Experts can tell stories about how fruits and vegetables coming from greenhouses are healthy and deliver all the nutrients we need, or claim how meat from animals (which often live under conditions that are closer to death than life) is the kind of protein that children should be fed. But no one today really knows what a “balanced diet” is supposed to be for each one of us. We’ve gone too far in destroying our environment and, as we keep changing it more every day, we only can guess what the best lifestyle and good diet mean for each one of us.
Although we may not know what a healthy diet really is, we do know that during winter it will not be enough to provide sufficient vitamin D.
For those of us who spend most time indoors, even foods rich in vitamin D, such as fat fish, cod liver oil, and avocados (and how much of that do you eat daily?) are not enough to ensure a healthy vitamin D supply.
Taking vitamin D supplements is one of the rare cases in the supplement world where there are only benefits and no harmful effects. And this is not because vitamin D is a harmless compound, but because how far we’ve gone in our disconnecting from the environment and how epidemic the vitamin D-deficiency has become.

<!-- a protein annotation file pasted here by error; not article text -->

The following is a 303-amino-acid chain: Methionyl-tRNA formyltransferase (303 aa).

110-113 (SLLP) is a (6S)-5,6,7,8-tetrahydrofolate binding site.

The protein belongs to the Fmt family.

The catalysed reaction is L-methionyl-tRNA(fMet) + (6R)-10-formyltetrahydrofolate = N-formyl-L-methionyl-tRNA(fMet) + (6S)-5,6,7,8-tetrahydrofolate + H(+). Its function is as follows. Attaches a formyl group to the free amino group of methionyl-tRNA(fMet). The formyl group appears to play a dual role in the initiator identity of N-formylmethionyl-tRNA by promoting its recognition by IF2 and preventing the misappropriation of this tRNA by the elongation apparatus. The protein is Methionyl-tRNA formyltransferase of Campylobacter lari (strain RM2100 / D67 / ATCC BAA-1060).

If you’re trying to conceive, then there is really no need to risk a vitamin D deficiency.
Recent research in reproductive medicine has shown that vitamin D helps with embryo implantation by preventing, or least reducing auto-immune issues that may arise (and are at the core of endometriosis and some other infertility-related disorders).
But how much vitamin D do you need in winter? Are there any clear conditions or signs that indicate you need vitamin D?
1. Overweight. Even vitamin experts often forget to mention that vitamin D (like all fat-soluble vitamins) becomes kind of “diluted” and easily disappears in the nirvana of our adipose tissue. So, with each extra BMI point (and here is how you can calculate your BMI) you’ll need more vitamin D to maintain good health.